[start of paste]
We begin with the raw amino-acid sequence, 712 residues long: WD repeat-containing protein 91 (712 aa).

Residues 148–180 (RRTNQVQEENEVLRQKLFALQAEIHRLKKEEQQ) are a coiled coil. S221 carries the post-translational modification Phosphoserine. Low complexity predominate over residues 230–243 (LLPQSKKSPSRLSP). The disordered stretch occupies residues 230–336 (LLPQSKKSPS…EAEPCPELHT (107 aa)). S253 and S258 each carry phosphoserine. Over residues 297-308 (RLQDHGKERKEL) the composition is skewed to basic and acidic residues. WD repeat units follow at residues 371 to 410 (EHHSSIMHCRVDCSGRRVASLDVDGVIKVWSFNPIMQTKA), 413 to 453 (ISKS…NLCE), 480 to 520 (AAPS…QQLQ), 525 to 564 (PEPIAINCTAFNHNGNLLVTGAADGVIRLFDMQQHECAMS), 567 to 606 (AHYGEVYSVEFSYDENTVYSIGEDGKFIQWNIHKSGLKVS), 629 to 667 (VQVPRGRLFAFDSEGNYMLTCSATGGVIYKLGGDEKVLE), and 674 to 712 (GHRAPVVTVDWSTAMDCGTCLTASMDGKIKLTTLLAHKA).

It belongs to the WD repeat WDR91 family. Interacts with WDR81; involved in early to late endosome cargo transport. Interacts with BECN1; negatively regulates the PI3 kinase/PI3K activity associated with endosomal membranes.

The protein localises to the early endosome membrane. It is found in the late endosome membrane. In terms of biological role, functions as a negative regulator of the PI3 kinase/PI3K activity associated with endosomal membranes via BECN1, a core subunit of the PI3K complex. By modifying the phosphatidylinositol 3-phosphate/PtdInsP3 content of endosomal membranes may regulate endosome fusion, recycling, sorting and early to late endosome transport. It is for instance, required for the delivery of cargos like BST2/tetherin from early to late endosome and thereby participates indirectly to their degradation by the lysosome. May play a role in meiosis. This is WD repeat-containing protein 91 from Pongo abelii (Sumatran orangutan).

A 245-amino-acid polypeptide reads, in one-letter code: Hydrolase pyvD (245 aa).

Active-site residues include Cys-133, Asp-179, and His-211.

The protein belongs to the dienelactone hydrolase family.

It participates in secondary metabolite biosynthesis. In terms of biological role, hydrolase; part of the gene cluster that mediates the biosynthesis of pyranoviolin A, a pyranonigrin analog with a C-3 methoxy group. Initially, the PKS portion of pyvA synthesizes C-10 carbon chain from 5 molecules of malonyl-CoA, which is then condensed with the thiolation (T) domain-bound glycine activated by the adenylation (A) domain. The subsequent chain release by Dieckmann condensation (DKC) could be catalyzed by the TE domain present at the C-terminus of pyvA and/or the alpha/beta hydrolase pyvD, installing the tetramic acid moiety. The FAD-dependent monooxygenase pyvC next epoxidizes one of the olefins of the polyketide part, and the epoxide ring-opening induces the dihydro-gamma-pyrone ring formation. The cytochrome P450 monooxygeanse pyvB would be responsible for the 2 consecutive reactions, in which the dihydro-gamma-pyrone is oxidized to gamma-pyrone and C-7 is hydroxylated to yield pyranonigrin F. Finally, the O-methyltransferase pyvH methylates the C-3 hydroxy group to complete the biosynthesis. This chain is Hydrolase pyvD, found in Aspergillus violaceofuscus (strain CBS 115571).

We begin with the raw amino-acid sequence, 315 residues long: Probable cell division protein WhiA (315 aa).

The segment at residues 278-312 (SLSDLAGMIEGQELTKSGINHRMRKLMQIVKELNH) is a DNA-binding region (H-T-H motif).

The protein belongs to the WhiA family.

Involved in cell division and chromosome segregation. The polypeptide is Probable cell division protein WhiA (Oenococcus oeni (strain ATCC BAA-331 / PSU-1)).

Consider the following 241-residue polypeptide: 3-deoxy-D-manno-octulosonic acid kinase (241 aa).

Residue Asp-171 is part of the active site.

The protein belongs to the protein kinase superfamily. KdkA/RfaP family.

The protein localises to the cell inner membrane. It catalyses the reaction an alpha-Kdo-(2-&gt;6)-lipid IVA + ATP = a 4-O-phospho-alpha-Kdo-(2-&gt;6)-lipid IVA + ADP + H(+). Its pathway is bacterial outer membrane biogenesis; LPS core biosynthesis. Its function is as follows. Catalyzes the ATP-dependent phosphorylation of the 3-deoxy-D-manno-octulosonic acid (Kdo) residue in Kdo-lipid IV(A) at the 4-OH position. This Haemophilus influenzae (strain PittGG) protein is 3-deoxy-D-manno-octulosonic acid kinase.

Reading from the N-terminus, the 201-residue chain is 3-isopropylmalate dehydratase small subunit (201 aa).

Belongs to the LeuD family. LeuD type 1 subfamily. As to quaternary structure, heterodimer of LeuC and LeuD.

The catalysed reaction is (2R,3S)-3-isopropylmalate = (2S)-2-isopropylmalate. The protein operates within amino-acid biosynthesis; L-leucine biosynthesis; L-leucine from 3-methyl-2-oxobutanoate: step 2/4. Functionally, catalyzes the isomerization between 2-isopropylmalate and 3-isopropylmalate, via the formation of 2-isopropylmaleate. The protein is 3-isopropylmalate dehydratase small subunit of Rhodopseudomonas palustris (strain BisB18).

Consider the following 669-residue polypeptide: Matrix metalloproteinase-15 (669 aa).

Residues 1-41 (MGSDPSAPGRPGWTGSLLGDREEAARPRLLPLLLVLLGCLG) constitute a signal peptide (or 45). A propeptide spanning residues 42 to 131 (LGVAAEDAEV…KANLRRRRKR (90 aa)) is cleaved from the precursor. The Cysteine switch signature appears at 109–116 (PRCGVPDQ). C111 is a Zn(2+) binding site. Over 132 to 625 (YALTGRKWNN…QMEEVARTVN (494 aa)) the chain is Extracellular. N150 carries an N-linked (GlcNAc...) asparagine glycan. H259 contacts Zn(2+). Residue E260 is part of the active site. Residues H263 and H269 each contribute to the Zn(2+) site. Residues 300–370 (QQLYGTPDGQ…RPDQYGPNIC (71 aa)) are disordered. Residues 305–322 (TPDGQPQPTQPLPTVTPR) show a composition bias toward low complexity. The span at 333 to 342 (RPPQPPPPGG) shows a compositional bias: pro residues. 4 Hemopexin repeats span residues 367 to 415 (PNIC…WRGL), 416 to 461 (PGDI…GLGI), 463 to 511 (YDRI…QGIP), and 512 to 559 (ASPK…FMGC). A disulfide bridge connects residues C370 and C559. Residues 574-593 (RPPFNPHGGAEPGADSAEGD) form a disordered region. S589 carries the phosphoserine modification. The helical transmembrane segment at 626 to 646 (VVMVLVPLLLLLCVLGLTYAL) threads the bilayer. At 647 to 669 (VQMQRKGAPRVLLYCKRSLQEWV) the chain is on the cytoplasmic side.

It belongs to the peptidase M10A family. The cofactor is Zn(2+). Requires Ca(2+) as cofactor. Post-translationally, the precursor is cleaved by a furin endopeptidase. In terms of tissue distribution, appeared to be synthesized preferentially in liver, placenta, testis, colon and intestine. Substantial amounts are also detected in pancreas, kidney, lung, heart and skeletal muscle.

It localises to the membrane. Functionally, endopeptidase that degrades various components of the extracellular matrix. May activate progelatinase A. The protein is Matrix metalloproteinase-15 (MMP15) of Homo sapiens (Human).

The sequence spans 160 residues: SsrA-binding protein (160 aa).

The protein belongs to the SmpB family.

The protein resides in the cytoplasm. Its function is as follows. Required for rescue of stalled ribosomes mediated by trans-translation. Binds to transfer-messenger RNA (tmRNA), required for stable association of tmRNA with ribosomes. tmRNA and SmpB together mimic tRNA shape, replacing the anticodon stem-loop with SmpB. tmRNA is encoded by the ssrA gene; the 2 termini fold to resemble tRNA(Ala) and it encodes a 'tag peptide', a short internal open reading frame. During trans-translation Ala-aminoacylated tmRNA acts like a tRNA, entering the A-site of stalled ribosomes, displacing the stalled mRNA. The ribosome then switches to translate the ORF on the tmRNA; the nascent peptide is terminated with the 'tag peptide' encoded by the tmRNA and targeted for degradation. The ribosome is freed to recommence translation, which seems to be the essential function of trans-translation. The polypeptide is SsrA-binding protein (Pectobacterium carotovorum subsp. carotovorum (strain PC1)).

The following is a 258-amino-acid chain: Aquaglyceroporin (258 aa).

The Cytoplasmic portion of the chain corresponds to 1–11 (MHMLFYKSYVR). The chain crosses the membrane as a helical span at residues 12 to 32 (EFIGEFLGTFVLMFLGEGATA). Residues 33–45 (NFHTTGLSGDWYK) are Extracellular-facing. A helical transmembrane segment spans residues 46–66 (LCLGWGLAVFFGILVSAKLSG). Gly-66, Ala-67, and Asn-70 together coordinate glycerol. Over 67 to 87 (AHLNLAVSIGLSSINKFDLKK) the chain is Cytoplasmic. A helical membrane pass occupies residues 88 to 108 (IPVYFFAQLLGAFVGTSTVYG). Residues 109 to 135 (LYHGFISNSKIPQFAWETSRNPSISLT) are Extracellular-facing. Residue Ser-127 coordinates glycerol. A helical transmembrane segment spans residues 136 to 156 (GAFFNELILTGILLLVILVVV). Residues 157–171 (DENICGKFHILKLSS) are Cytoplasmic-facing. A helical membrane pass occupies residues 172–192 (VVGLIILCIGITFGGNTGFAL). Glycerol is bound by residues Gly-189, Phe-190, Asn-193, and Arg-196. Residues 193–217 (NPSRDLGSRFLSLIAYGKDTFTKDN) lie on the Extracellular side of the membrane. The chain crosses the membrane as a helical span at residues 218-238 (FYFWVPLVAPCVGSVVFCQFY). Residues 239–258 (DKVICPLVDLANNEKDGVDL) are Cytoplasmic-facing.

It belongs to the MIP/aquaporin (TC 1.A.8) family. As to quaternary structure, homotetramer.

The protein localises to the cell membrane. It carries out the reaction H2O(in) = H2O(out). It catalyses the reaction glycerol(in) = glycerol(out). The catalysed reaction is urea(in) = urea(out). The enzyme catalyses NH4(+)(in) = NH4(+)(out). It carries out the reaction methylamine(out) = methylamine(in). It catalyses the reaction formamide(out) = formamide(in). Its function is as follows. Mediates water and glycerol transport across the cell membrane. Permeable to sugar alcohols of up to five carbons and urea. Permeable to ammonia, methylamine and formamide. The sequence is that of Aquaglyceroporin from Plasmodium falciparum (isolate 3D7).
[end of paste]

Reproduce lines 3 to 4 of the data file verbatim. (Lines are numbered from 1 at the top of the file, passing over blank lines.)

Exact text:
It belongs to the WD repeat WDR91 family. Interacts with WDR81; involved in early to late endosome cargo transport. Interacts with BECN1; negatively regulates the PI3 kinase/PI3K activity associated with endosomal membranes.

The protein localises to the early endosome membrane. It is found in the late endosome membrane. In terms of biological role, functions as a negative regulator of the PI3 kinase/PI3K activity associated with endosomal membranes via BECN1, a core subunit of the PI3K complex. By modifying the phosphatidylinositol 3-phosphate/PtdInsP3 content of endosomal membranes may regulate endosome fusion, recycling, sorting and early to late endosome transport. It is for instance, required for the delivery of cargos like BST2/tetherin from early to late endosome and thereby participates indirectly to their degradation by the lysosome. May play a role in meiosis. This is WD repeat-containing protein 91 from Pongo abelii (Sumatran orangutan).